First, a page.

Episode 1. Which questions are answered?
Let me tell you about Auguste Dupin, a man with not only great powers of analysis but also a great imagination. We met by chance one day in a small library in Paris. In fact, we were both looking for the same book and we began a most pleasant conversation. To cut a long story short, we became great friends and decided to share anapartament to save money. Soon after we had moved into our apartment, Dupin read out a story from the morning newspaper. It concerned some horrible murders in the Rue Morgue. According to the newspaper, this is what had happened.
One night, about three o’clock in the morning, some neighbours of Madame L’Espanaye and her daughter, Camille, were woken by screams from their apartment on the fourth floor.They immediately called the police. When the police arrived, they had to break into the locked apartment and found the room in a complete mess. It was an obvious crime scene with many pieces of evidence. There was a razor with blood on it, some reddish – brown human hair and several bags of money , but at first the police couldn’t find any victims. Then one of the policemen noticed some marks onthe floor leading to the chimney, where they found the body of Madamoiselle Camille. It seems the murderer must have killed the girl and then pushed her body up the chimney. But where was her mother? The police and neighbours searched the area near the apartment and found Madame L’Espanaye’s body un the yard at the back of the building. Her throat had been cut.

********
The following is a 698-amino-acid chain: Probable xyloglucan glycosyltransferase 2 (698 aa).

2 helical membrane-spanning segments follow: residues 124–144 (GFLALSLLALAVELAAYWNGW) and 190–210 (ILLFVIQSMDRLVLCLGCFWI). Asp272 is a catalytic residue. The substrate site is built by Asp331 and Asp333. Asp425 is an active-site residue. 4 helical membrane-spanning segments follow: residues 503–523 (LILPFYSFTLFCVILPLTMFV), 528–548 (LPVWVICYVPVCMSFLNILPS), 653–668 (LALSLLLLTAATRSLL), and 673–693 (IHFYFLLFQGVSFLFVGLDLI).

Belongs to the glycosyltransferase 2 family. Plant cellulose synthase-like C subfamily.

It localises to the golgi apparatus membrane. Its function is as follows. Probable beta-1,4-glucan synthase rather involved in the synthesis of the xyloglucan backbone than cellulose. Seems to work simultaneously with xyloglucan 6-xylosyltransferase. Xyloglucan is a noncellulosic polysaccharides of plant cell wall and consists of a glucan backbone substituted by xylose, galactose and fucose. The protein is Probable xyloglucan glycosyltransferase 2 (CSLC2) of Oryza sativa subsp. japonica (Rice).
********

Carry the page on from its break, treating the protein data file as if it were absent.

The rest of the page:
The next day, the newspaper gave moredetails about the crime. All the witnesses agreed that they had heard two voices. One was a deep Frenchman’s voices. The other was a higher voice; some witnesses thought it was foreign, others that it may have been a woman’s voice. It also announced that the police had arrested a man, Adolphe Le Bon, in connection with the murders. When I read this last point to Dupin, he became concerned. Heknew Le Bon, a bank clerk, who had once done a favour for him, and did not believe he was capable of these violent murders.
Dupin immediately went to the police and got permission to investigate the crime scene. Afterwards he told me his conclusions. He thought the police were trying to find a motive, but maybe there wasn´t one. He also thought the police had not interpreted the statements of thewitnesses carefully. For example, nobody could be certain the high voice was a man’s or woman’s, the language it spoke or indeed if it spoke any words – maybe it just made sounds. Also, the police said no suspect could have climbed the wall of the building and entered the apartment through a window. However, when Dupin investigated the scene, he concluded that a very athletic person could climb theelectric cables on the outside wall and jump onto the window ledge. This final point, linked with the horrible violence of the murders, led Dupin to the conclusion that this crime bust have been committed by someone, or something, with superhuman strength and inhuman violence.
‘Are you saying the murderer is not human?’ I asked.
‘ Let me just say that I don’t believe the hair the police removedfrom Madame L’Espanaye’s fingernails is human hair,’ replied Dupin. ‘And one more thing.’ At this point he look out a pencil and drew a picture the same size and shape of the hand that killed the two women. ‘What are you suggesting, Dupin? I asked.
‘All I am saying is that all the evidence points to one conclusion. The murderer was a animal- an orang-utan.’
The next day,Dupin put and advert in the newspaper. He offered a reward for the safe capture of an escaped orang-utan.
‘I believe we will soon meter the owner of this animal,’ he said. ‘ He’s probably a sailor.´
‘Why do you say that?’ I asked.
‘When I examined the yard at the back of the building, I found some cloth tied with a salior’s knot.
That’s something else the police didn’t notice.’